Salem Nyati, the head of communications at the Credit Ombud, said consumers needed to be wise about spending on Black Friday.
“If you have to buy it on credit it means you cannot afford it. With so many deals available on Black Friday, it is important for consumers to know exactly what they want to purchase and how much they are prepared to spend. Have a plan, have a budget and stick to it.”
Black Friday comes against the backdrop of a technical recession, low employment growth, tax rate increases and record-high fuel prices, which have contributed to highly constrained consumer finances.
Consumers are expecting to search for bargains on large-ticket items such as smartphones and TV sets as retailers have slashed prices and sweetened the sale with incentives including free delivery and cash back.
However, the National Credit Regulator (NCR), has found that four of 10 credit-active consumers are in poor standing, with accounts three or more months in arrears.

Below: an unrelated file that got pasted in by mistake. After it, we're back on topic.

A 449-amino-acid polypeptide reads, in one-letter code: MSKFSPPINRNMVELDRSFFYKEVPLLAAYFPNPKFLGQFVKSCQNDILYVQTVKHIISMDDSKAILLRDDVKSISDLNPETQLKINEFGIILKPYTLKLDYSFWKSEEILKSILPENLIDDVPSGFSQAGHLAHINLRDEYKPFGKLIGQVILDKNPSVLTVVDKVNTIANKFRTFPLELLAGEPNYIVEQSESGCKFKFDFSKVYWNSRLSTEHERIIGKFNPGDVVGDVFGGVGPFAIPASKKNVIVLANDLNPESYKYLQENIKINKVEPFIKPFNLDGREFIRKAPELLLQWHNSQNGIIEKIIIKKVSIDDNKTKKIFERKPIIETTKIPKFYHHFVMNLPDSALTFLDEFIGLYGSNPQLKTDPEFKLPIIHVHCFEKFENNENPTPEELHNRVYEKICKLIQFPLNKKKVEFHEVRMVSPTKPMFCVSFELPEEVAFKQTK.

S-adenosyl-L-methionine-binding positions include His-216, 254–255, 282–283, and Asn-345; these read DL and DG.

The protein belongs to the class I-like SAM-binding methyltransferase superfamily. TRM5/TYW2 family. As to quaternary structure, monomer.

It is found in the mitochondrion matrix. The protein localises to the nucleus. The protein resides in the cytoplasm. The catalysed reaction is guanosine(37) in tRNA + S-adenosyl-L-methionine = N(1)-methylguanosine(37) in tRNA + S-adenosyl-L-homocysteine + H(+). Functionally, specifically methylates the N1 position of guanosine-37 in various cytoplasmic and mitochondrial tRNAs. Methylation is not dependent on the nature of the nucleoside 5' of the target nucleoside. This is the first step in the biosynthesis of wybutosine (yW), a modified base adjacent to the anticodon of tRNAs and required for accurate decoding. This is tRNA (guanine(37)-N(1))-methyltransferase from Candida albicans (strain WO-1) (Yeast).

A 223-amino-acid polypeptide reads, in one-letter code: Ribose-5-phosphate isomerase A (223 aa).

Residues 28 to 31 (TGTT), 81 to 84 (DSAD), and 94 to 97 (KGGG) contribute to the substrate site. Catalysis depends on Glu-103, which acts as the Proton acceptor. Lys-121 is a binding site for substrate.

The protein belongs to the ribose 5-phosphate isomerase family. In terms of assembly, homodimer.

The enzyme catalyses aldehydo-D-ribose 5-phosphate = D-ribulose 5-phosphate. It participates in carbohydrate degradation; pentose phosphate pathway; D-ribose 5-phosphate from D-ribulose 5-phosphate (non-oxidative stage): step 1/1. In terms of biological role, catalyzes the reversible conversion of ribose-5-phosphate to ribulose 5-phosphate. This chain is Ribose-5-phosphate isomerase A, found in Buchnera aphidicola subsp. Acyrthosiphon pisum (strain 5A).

At the same time, household consumption expenditure growth contracted for the first time in two years during the second quarter of this year.
The PwC expects retailers’ sales promotions as part of Black Friday may bolster consumer spending in the last quarter of the year. Black Friday originated from the US and falls a day after Thanksgiving.
It is regarded as the first day of the Christmas shopping season in that country and has gained traction in South Africa over the past four years with retailers cashing in on high sales.
Black Friday is a cash cow for local retailers with BankservAfrica, the continent’s largest automated payments clearing house, recording R2.5billion worth of transactions last year. Facebook data indicates that Black Friday is the busiest online shopping day in South Africa.
Market and consumer information company GfK South Africa again expects good growth in Black Friday retail sales this year.